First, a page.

Methods and apparatus are provided for a low shock explosive separation joint. The separation joint comprises a male member, a female member, and an explosive device. The separation joint couples a first structure and a second structure. The male member has a first major surface and a second major surface. At least one projection is formed on the first and second major surface of the male member. A female member includes a first flange and a second flange. At least one projection is formed on the first and second flange of the female member. Surfaces of the at least one projection on the first and second flange are respectively mated to surfaces of the at least one projection on the first and second major surface of the male member. The explosive device is placed within a cavity of said female member. A method for reducing shock in a separation joint is provided. A male member is coupled to a female member such that surfaces on said male member are in intimate contact with corresponding surfaces on said female member. The surfaces in intimate contact on the male and female member prevent separation of the separation joint under tensile and compressive forces. An explosive device in the female member of the separation joint is detonated. A housing of the explosive device expands from a first volume to a second volume. The volume increase of the explosive device bends flanges of the female member away from one another. The surfaces in intimate contact with one another are moved out of contact with one another to decouple the male member from the female member.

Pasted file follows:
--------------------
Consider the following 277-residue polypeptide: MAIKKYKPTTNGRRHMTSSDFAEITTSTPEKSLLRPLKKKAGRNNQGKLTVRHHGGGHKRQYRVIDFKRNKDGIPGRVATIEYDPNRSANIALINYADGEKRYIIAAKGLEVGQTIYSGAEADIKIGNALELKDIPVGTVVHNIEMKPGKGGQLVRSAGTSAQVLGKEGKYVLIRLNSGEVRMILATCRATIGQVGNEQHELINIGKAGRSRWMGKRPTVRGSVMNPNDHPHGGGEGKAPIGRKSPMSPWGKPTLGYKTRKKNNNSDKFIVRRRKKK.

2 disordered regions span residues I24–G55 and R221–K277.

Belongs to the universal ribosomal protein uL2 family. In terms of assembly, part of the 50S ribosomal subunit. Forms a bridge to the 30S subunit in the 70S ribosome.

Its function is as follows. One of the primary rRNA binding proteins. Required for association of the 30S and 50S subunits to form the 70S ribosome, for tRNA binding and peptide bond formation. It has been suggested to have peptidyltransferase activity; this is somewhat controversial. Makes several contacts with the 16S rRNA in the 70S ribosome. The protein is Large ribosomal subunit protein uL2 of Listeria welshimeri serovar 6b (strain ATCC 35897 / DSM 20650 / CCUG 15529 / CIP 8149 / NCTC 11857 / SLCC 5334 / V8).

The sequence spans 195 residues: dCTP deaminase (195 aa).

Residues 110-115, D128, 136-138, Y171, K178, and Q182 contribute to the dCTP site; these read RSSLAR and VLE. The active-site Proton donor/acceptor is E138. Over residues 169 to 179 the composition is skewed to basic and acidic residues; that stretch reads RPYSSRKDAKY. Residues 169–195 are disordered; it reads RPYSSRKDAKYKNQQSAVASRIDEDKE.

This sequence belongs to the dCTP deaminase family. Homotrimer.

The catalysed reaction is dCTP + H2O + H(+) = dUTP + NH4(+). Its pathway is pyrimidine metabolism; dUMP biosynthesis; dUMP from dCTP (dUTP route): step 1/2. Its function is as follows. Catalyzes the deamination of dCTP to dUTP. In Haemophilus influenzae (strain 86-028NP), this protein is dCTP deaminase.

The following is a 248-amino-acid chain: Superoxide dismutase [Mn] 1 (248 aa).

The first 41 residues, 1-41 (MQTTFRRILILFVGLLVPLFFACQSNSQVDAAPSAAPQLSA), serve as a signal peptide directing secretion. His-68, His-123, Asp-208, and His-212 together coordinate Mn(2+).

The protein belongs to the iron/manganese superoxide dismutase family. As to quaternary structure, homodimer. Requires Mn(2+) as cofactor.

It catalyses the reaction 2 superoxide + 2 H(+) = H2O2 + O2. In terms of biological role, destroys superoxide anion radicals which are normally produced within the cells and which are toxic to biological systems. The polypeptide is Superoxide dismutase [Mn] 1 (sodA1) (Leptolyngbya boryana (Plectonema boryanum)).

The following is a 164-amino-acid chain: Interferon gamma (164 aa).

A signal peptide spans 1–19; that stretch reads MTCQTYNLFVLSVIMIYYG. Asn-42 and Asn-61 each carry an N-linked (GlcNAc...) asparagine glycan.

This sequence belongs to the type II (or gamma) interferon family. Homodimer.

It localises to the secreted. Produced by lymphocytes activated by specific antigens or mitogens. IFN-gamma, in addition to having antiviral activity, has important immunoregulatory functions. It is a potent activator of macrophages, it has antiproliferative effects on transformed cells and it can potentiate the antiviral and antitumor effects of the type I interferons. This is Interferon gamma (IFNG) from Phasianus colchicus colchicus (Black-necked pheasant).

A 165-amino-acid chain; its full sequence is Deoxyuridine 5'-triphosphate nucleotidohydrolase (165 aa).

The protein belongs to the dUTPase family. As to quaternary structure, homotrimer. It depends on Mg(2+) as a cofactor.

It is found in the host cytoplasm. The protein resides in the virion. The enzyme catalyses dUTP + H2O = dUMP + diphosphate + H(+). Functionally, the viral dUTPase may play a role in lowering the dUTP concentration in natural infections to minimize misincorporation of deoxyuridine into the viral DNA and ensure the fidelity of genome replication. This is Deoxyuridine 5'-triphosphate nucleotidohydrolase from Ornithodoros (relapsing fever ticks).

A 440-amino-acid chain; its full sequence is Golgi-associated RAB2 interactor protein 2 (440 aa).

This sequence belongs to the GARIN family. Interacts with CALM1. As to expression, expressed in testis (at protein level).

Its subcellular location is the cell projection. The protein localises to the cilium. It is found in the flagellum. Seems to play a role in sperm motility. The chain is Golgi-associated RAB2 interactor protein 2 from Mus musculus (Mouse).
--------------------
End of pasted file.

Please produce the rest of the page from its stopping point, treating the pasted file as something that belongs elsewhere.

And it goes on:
BRIEF DESCRIPTION OF THE DRAWINGS

The present invention will hereinafter be described in conjunction with the following drawing figures, wherein like numerals denote like elements, and

FIG. 1 is an illustration of a prior art two stage rocket;

FIG. 2 is an illustration the prior art two stage rocket of FIG. 1 showing a first rocket stage, a second rocket stage, and a fairing separated from one another;

FIG. 3 is a cross-sectional view of a prior art explosive device used in a separation joint;

FIG. 4 is a cross-sectional view of the prior art explosive device of FIG. 4 after detonation;

FIG. 5 is a cross-sectional view of a prior art separation joint;

FIG. 6 is a cross-sectional view of prior art separation joint 501 of FIG. 5 after detonation of explosive device 507;

FIG. 7 is a cross-sectional view of a separation joint in accordance with the present invention;

FIG. 8 is a cross-sectional view of male member 710 of FIG. 7 illustrating surfaces to prevent separation under compressive and tensile forces in accordance with the present invention;

FIG. 9 is a cross-sectional view of female member 713 of FIG. 7 illustrating surfaces to prevent separation under compressive and tensile forces in accordance with the present invention; and

FIG. 10 is a cross-sectional view of the separation joint of FIG. 7 separating in accordance with the present invention.

DETAILED DESCRIPTION OF THE INVENTION